Dr. Matthew Nagra: Yeah. It's, it's interesting because I found that when I was younger, I didn't care, you know, I, I, it wasn't until I started eating this way and realized that, you know, it's actually really easy. It's good for me. And I feel better that, okay, maybe, maybe I can allow this in and I'll allow myself to be exposed to this sort of thing and, and really think about it. So and, and I think that might be a sort of roadblock for a lot of people. I find that a lot of times when I do have those conversations with the public, one of the things is, oh, you know, I need it for, I need to eat meat for this, that, or, you know, another reason. But once that is gone, once that excuse is, is gone altogether then maybe you can actually stand of think about these other, you know, environment is another one on top of the animal rights.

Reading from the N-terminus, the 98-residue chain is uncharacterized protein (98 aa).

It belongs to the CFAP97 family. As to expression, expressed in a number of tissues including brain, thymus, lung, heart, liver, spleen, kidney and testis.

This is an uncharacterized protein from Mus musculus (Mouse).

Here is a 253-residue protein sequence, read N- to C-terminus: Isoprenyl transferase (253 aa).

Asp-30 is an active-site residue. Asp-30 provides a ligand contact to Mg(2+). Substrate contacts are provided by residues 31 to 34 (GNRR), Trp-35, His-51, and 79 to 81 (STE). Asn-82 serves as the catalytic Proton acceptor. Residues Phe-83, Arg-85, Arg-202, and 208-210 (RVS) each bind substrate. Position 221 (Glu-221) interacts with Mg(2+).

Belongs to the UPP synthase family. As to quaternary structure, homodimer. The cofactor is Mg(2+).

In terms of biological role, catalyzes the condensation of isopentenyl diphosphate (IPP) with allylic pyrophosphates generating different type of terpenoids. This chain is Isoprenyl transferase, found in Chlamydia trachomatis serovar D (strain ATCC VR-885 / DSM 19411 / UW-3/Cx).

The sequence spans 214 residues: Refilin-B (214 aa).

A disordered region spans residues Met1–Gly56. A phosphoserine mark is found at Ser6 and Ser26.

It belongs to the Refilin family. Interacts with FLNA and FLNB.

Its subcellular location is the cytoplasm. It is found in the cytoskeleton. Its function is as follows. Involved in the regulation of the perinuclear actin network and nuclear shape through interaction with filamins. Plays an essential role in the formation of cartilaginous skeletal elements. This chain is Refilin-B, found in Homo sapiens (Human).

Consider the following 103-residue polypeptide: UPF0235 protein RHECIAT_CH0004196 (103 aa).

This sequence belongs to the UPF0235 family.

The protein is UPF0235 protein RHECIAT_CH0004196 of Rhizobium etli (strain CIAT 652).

Dr. Matthew Nagra: So it, it developed over time, I'd say within the first couple years of me moving towards that plant based diet, and it was the exact same personal trainer who told me to watch earth wings actually, funny enough, he was the same one. He's like, he's like I remember the words, he was like the he's like, you know, people think they're so much smarter than these animals, but if you watch that film, they won't look all that smart to you. So just because of the things that the people are doing. So exactly. Yeah, yeah. That, that's the one that, that eventually got me.

Dr. Laurie Marbas: Yeah. One of my favorite interviews was the director of earthlings. I've been able to interview some pretty cool people over the last six years and that, that one and the director of game changers and some really gets you going. Fantastic. So as far as your, do you have a family or do you have friends that you've also helped the along the way? I think something about your dad, you mentioned.